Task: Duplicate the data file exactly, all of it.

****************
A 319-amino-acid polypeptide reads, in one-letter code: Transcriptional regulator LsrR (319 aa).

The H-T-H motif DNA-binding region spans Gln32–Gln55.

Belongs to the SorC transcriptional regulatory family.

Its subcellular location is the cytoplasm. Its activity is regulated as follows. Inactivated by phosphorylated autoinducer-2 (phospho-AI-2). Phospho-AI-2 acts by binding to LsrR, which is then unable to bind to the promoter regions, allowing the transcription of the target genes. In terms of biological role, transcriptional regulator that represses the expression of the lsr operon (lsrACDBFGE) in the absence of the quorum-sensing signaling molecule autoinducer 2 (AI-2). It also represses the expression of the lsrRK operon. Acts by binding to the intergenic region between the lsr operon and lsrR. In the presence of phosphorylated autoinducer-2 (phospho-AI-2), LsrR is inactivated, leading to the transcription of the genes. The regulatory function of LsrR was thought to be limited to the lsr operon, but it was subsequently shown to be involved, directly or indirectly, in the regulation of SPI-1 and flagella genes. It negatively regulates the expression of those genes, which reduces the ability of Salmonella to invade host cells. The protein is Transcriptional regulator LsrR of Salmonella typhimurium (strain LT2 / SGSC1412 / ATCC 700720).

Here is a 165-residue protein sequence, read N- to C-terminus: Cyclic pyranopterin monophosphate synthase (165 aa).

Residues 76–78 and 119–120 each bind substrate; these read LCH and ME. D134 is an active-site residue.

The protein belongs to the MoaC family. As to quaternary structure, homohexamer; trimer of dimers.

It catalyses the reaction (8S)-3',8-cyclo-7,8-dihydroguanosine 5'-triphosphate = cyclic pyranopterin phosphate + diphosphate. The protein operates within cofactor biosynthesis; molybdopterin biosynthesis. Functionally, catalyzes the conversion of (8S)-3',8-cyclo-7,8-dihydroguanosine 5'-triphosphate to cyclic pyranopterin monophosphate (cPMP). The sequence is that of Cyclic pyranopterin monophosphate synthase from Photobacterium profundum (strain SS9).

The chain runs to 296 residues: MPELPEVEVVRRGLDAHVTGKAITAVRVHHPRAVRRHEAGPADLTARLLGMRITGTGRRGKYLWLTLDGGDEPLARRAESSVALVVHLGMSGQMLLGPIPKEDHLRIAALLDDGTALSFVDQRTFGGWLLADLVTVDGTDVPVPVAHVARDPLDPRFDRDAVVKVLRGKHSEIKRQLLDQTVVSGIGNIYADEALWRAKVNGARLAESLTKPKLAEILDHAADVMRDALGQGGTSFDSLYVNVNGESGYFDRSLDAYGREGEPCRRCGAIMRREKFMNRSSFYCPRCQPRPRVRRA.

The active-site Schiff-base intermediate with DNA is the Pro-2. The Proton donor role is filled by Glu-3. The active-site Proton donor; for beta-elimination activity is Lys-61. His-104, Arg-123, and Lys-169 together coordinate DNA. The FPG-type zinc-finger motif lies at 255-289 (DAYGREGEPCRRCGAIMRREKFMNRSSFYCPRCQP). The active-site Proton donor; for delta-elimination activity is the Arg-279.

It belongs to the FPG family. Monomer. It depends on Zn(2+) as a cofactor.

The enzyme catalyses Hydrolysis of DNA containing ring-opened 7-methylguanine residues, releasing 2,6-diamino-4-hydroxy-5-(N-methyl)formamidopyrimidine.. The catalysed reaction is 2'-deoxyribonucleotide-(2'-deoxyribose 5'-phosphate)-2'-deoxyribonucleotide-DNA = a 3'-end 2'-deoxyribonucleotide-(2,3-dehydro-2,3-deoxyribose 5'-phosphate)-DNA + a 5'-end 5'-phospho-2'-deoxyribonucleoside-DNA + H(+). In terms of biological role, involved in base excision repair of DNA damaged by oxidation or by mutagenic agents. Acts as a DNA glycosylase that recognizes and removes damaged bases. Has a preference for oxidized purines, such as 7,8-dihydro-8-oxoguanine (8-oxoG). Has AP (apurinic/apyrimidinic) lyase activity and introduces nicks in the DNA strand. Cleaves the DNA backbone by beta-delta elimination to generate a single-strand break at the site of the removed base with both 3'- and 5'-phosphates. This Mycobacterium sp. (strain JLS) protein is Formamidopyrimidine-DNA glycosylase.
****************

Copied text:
A 319-amino-acid polypeptide reads, in one-letter code: Transcriptional regulator LsrR (319 aa).

The H-T-H motif DNA-binding region spans Gln32–Gln55.

Belongs to the SorC transcriptional regulatory family.

Its subcellular location is the cytoplasm. Its activity is regulated as follows. Inactivated by phosphorylated autoinducer-2 (phospho-AI-2). Phospho-AI-2 acts by binding to LsrR, which is then unable to bind to the promoter regions, allowing the transcription of the target genes. In terms of biological role, transcriptional regulator that represses the expression of the lsr operon (lsrACDBFGE) in the absence of the quorum-sensing signaling molecule autoinducer 2 (AI-2). It also represses the expression of the lsrRK operon. Acts by binding to the intergenic region between the lsr operon and lsrR. In the presence of phosphorylated autoinducer-2 (phospho-AI-2), LsrR is inactivated, leading to the transcription of the genes. The regulatory function of LsrR was thought to be limited to the lsr operon, but it was subsequently shown to be involved, directly or indirectly, in the regulation of SPI-1 and flagella genes. It negatively regulates the expression of those genes, which reduces the ability of Salmonella to invade host cells. The protein is Transcriptional regulator LsrR of Salmonella typhimurium (strain LT2 / SGSC1412 / ATCC 700720).

Here is a 165-residue protein sequence, read N- to C-terminus: Cyclic pyranopterin monophosphate synthase (165 aa).

Residues 76–78 and 119–120 each bind substrate; these read LCH and ME. D134 is an active-site residue.

The protein belongs to the MoaC family. As to quaternary structure, homohexamer; trimer of dimers.

It catalyses the reaction (8S)-3',8-cyclo-7,8-dihydroguanosine 5'-triphosphate = cyclic pyranopterin phosphate + diphosphate. The protein operates within cofactor biosynthesis; molybdopterin biosynthesis. Functionally, catalyzes the conversion of (8S)-3',8-cyclo-7,8-dihydroguanosine 5'-triphosphate to cyclic pyranopterin monophosphate (cPMP). The sequence is that of Cyclic pyranopterin monophosphate synthase from Photobacterium profundum (strain SS9).

The chain runs to 296 residues: MPELPEVEVVRRGLDAHVTGKAITAVRVHHPRAVRRHEAGPADLTARLLGMRITGTGRRGKYLWLTLDGGDEPLARRAESSVALVVHLGMSGQMLLGPIPKEDHLRIAALLDDGTALSFVDQRTFGGWLLADLVTVDGTDVPVPVAHVARDPLDPRFDRDAVVKVLRGKHSEIKRQLLDQTVVSGIGNIYADEALWRAKVNGARLAESLTKPKLAEILDHAADVMRDALGQGGTSFDSLYVNVNGESGYFDRSLDAYGREGEPCRRCGAIMRREKFMNRSSFYCPRCQPRPRVRRA.

The active-site Schiff-base intermediate with DNA is the Pro-2. The Proton donor role is filled by Glu-3. The active-site Proton donor; for beta-elimination activity is Lys-61. His-104, Arg-123, and Lys-169 together coordinate DNA. The FPG-type zinc-finger motif lies at 255-289 (DAYGREGEPCRRCGAIMRREKFMNRSSFYCPRCQP). The active-site Proton donor; for delta-elimination activity is the Arg-279.

It belongs to the FPG family. Monomer. It depends on Zn(2+) as a cofactor.

The enzyme catalyses Hydrolysis of DNA containing ring-opened 7-methylguanine residues, releasing 2,6-diamino-4-hydroxy-5-(N-methyl)formamidopyrimidine.. The catalysed reaction is 2'-deoxyribonucleotide-(2'-deoxyribose 5'-phosphate)-2'-deoxyribonucleotide-DNA = a 3'-end 2'-deoxyribonucleotide-(2,3-dehydro-2,3-deoxyribose 5'-phosphate)-DNA + a 5'-end 5'-phospho-2'-deoxyribonucleoside-DNA + H(+). In terms of biological role, involved in base excision repair of DNA damaged by oxidation or by mutagenic agents. Acts as a DNA glycosylase that recognizes and removes damaged bases. Has a preference for oxidized purines, such as 7,8-dihydro-8-oxoguanine (8-oxoG). Has AP (apurinic/apyrimidinic) lyase activity and introduces nicks in the DNA strand. Cleaves the DNA backbone by beta-delta elimination to generate a single-strand break at the site of the removed base with both 3'- and 5'-phosphates. This Mycobacterium sp. (strain JLS) protein is Formamidopyrimidine-DNA glycosylase.